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The Metronome as a Memory Aid

StudyBassers! One of the most powerful learning tools musicians have is the metronome. But, it's real teaching strength might not be what you think.

First, in case you don't know what a metronome is, it's a device that clicks at a specific time intervals measured in beats-per-minute. So, you may set it at 60 beats-per-minute for one click per second, or 120 would be two clicks each second. Most metronomes let you choose tempos anywhere from 40 to around 200 BPM. If you don't have a metronome, get one. I have a few suggested metronomes, and there's a free online metronome in the tools section of studybass.com.

Why Do Musicians Use Metronomes?

Music teachers often tell their students to practice with a metronome. Why? Most commonly, teachers want students to use metronomes to learn rhythmic things like maintaining a steady pulse or learning how to count rhythms. These are important things to learn, and I think the metronome helps with them. But, the metronome is much more powerful than just being a tool for improving your rhythm. Where the metronome really shines is as a memory aid.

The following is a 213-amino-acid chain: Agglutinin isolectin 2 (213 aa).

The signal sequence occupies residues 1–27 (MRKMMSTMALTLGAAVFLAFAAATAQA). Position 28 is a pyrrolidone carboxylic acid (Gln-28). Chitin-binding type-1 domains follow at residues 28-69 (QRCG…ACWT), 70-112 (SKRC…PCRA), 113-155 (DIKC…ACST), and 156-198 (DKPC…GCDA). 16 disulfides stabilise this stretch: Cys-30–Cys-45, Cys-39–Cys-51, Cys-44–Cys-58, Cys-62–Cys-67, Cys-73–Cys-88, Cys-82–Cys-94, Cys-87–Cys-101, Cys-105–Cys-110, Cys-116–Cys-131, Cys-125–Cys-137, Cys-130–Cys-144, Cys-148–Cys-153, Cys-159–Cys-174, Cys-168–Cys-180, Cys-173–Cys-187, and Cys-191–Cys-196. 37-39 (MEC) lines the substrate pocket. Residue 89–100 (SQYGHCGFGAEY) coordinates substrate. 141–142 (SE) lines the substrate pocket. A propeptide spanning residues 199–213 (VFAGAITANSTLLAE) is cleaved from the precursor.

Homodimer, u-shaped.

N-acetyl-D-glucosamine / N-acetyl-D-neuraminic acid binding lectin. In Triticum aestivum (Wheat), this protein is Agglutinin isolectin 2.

You really want to understand this so you can get the most out of your metronome and practice time.

The Metronome as a Memory Aid

When you use the metronome, its consistent pace puts a little time pressure on you forcing you to think ahead.

When you try to memorize something—a scale, arpeggio, or a song—and you play freely, what happens is you slow down and hesitate when you're unsure of what is next. When you're comfortable with what's next, you speed up. I've literally observed students do this thousands of times.

These hesitations might be long or very short. They may even be imperceptible to you, but they're still there.

Using the metronome will help you overcome these memory hesitations. The metronome paces you and gets your mind actively thinking ahead.

Thinking Ahead

Thinking ahead is an essential part of playing music. Most of the time you are playing one thing while imagining and planning to play what's ahead in the next beat, or bar, or further.

In many of life's activities, having everything memorized is not absolutely critical. For instance, if you don't remember a math formula, you can go look it up. Music, however, is based in time. When you're in the middle of a song, you don't have the luxury of pausing to go look up how to play a B minor 7 flat 5 chord. You need to have that memorized.

A common struggle for musicians is the sheer amount of stuff to memorize. There's so much you need at your fingertips. There are scales, arpeggios, keys, rhythms, complete songs, styles, notes on the fingerboard, the list goes on forever. To be a good musician, you need to have a lot of things stone cold memorized. There's no time for hesitation.

When I ask students to use their metronome, it's more often about developing stronger memories and developing them more quickly than it is about developing rhythm. To me, it's the metronome's most important use.